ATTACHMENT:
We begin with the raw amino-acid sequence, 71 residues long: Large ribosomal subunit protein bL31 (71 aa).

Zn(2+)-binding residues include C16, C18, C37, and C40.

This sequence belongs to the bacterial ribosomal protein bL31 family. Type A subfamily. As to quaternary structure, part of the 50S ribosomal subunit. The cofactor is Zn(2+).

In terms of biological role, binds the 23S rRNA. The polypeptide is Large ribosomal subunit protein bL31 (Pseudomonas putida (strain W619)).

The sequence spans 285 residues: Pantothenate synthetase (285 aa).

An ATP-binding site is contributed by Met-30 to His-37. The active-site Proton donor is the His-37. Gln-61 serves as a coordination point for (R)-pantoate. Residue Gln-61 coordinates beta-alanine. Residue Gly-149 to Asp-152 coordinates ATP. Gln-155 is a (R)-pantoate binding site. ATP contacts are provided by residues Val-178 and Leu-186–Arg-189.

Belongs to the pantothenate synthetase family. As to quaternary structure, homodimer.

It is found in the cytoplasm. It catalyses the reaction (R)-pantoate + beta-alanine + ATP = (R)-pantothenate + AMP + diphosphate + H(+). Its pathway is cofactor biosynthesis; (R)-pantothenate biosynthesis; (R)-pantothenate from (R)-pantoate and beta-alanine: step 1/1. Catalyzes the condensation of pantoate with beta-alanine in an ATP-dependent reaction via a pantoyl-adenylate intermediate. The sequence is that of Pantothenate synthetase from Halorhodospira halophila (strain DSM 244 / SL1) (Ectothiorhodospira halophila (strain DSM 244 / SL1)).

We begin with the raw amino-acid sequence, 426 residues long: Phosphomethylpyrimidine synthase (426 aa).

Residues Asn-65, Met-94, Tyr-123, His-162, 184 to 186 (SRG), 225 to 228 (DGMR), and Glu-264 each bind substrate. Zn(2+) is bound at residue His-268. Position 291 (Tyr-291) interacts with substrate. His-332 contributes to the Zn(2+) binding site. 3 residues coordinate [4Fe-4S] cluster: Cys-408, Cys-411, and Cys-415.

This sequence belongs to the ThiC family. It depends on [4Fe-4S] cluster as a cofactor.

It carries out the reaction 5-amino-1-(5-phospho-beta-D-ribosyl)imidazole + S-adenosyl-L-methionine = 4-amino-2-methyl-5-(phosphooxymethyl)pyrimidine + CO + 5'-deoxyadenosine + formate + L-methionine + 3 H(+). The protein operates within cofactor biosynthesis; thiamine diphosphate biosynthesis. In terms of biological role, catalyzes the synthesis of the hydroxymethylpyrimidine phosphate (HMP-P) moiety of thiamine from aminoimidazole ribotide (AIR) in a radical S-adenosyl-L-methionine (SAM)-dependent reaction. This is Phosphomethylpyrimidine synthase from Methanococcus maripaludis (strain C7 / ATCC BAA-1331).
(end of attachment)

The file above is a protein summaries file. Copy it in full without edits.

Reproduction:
We begin with the raw amino-acid sequence, 71 residues long: Large ribosomal subunit protein bL31 (71 aa).

Zn(2+)-binding residues include C16, C18, C37, and C40.

This sequence belongs to the bacterial ribosomal protein bL31 family. Type A subfamily. As to quaternary structure, part of the 50S ribosomal subunit. The cofactor is Zn(2+).

In terms of biological role, binds the 23S rRNA. The polypeptide is Large ribosomal subunit protein bL31 (Pseudomonas putida (strain W619)).

The sequence spans 285 residues: Pantothenate synthetase (285 aa).

An ATP-binding site is contributed by Met-30 to His-37. The active-site Proton donor is the His-37. Gln-61 serves as a coordination point for (R)-pantoate. Residue Gln-61 coordinates beta-alanine. Residue Gly-149 to Asp-152 coordinates ATP. Gln-155 is a (R)-pantoate binding site. ATP contacts are provided by residues Val-178 and Leu-186–Arg-189.

Belongs to the pantothenate synthetase family. As to quaternary structure, homodimer.

It is found in the cytoplasm. It catalyses the reaction (R)-pantoate + beta-alanine + ATP = (R)-pantothenate + AMP + diphosphate + H(+). Its pathway is cofactor biosynthesis; (R)-pantothenate biosynthesis; (R)-pantothenate from (R)-pantoate and beta-alanine: step 1/1. Catalyzes the condensation of pantoate with beta-alanine in an ATP-dependent reaction via a pantoyl-adenylate intermediate. The sequence is that of Pantothenate synthetase from Halorhodospira halophila (strain DSM 244 / SL1) (Ectothiorhodospira halophila (strain DSM 244 / SL1)).

We begin with the raw amino-acid sequence, 426 residues long: Phosphomethylpyrimidine synthase (426 aa).

Residues Asn-65, Met-94, Tyr-123, His-162, 184 to 186 (SRG), 225 to 228 (DGMR), and Glu-264 each bind substrate. Zn(2+) is bound at residue His-268. Position 291 (Tyr-291) interacts with substrate. His-332 contributes to the Zn(2+) binding site. 3 residues coordinate [4Fe-4S] cluster: Cys-408, Cys-411, and Cys-415.

This sequence belongs to the ThiC family. It depends on [4Fe-4S] cluster as a cofactor.

It carries out the reaction 5-amino-1-(5-phospho-beta-D-ribosyl)imidazole + S-adenosyl-L-methionine = 4-amino-2-methyl-5-(phosphooxymethyl)pyrimidine + CO + 5'-deoxyadenosine + formate + L-methionine + 3 H(+). The protein operates within cofactor biosynthesis; thiamine diphosphate biosynthesis. In terms of biological role, catalyzes the synthesis of the hydroxymethylpyrimidine phosphate (HMP-P) moiety of thiamine from aminoimidazole ribotide (AIR) in a radical S-adenosyl-L-methionine (SAM)-dependent reaction. This is Phosphomethylpyrimidine synthase from Methanococcus maripaludis (strain C7 / ATCC BAA-1331).